If you own Italian assets or, you are a beneficiary of an Italian inheritance, it is always advisable to seek legal advice. A lawyer will be in a position to provide useful information about tax liabilities on Italian assets. In addition, a lawyer will also be able to provide information about the rights and responsibilities of an heir. An experienced legal professional will be able to provide advice based on a comprehensive inventory of the assets in question. This will allow you to make an informed decision on how best to proceed.

Finally …

If you own Italian assets don’t put off estate planning because they think you do not own enough, you are not old enough, it will be costly or confusing, you will have plenty of time to do it later, you do not know where to begin or who can help you, or you just do not want to think about it.

Estate planning should be an ongoing process, not a one-time event. You should review and update your plan as your family and circumstances change. This would include when you make an international investment such as a property purchase in Italy.

At De Tullio Law Firm, we have over 55 years of expertise managing cross border succession and estate planning matters throughout Italy. Our firm is also a full member of STEP, the world’s leading association for trust and estate practitioners.

Please contact us if you have any cross border inheritance questions or if would like to discuss your situation.

Italian Will. Why Is It Worth Drafting An Italian Will?

Why is it worthwhile making an Italian will?

If you own property in Italy, having an Italian will can prevent all sorts of difficulties for heirs when transferring ownership of an Italian property.

In Italy, the disposal of an estate occurs in compliance with the decisions of the testator as set out in an will. Or, where the deceased was intestate, in accordance with inheritance law.

in Italy, the law requires that a public notary authenticate a will before probate can begin.

Although, generally speaking, Italy recognises the validity of international wills, they can raise a number of difficulties. As a matter of fact, a notary cannot publish or legalise documents in a foreign language until a court-sworn translator has translated them into Italian. This entails additional cost. It can also lead to misinterpretations of the testator’s wishes regarding disposal of an estate. Sorting out any misunderstandings may end up being another costly and lengthy matter.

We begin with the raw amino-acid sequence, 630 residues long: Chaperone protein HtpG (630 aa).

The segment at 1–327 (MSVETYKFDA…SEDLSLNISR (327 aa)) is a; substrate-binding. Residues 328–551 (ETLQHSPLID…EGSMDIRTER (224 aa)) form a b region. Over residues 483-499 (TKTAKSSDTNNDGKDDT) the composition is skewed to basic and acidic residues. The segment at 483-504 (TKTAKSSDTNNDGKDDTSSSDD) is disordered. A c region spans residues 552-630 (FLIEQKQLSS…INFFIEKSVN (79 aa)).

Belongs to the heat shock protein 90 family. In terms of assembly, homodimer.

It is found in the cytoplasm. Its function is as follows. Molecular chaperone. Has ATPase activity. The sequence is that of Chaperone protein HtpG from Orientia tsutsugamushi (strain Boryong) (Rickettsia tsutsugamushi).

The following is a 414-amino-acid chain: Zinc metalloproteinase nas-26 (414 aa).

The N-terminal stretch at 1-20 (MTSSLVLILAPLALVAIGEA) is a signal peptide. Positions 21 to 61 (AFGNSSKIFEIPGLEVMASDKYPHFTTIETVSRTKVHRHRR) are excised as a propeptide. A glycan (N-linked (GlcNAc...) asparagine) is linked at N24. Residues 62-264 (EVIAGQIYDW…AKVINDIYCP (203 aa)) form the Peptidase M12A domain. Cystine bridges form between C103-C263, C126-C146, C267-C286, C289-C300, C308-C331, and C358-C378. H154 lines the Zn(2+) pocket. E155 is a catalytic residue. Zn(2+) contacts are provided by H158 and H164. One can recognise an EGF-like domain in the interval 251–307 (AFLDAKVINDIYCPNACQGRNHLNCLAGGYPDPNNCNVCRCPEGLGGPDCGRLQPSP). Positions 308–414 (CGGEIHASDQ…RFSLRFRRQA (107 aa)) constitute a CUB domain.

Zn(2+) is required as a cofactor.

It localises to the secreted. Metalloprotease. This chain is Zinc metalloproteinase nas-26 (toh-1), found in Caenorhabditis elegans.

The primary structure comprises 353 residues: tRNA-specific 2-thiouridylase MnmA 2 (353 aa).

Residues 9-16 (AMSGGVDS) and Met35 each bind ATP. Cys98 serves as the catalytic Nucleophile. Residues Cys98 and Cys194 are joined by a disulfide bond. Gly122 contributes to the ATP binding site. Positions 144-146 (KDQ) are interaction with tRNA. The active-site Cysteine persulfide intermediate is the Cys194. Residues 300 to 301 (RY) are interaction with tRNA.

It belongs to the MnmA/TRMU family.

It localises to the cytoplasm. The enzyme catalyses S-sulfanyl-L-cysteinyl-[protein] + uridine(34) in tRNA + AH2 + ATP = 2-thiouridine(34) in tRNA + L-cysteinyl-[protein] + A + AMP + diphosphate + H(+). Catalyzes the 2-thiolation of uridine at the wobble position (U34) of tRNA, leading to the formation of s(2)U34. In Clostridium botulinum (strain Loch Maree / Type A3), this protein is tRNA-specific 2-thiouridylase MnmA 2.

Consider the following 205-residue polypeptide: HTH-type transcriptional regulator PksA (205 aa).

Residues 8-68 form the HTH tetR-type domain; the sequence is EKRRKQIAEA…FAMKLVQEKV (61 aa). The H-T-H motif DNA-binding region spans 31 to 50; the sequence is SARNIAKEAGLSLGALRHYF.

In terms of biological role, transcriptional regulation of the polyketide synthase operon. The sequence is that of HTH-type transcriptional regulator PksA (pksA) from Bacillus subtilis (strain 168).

It is also worth bearing in mind that having an Italian will can speed up  administrative procedures. For example, with banks. In Italy, accounts and deposits of the deceased are frozen following an account holder’s death. The procedure to access funds can be a difficult and protracted process. Heirs will have to pay certain expenses from their own pockets in the meantime.

In summary. The main advantages to making an Italian will are threefold

1. Reduces the risk of conflict among heirs.

2. Creates possible inheritance tax reductions for heirs.

3. Makes the decedent’s wishes clear to Italian authorities.

A competent legal advisor can help you draft a will that complies with EU Succession Regulations and Italian law. This limits the effects of legal succession in Italy and ensures that the estate is disposed of according to the testator’s wishes, without violating EU and Italian succession regulations.

Finally …

Inheritance is a complex matter. In addition, if you own assets in more than one country, this can further compound the complexity. We recommend you seek independent legal advice regarding your personal situation. If we can be of assistance, please get in touch.

For more information about succession and inheritance in Italy, you may find our Italian Succession Guide useful.

At De Tullio Law Firm, we have over 55 years of expertise managing cross border succession and estate planning matters. We are a full member of STEP, the world’s leading association for trust and estate practitioners.

 

You may also be interested in Legitimate Heirs. Rights of “Forced Heirs” in Italian Inheritance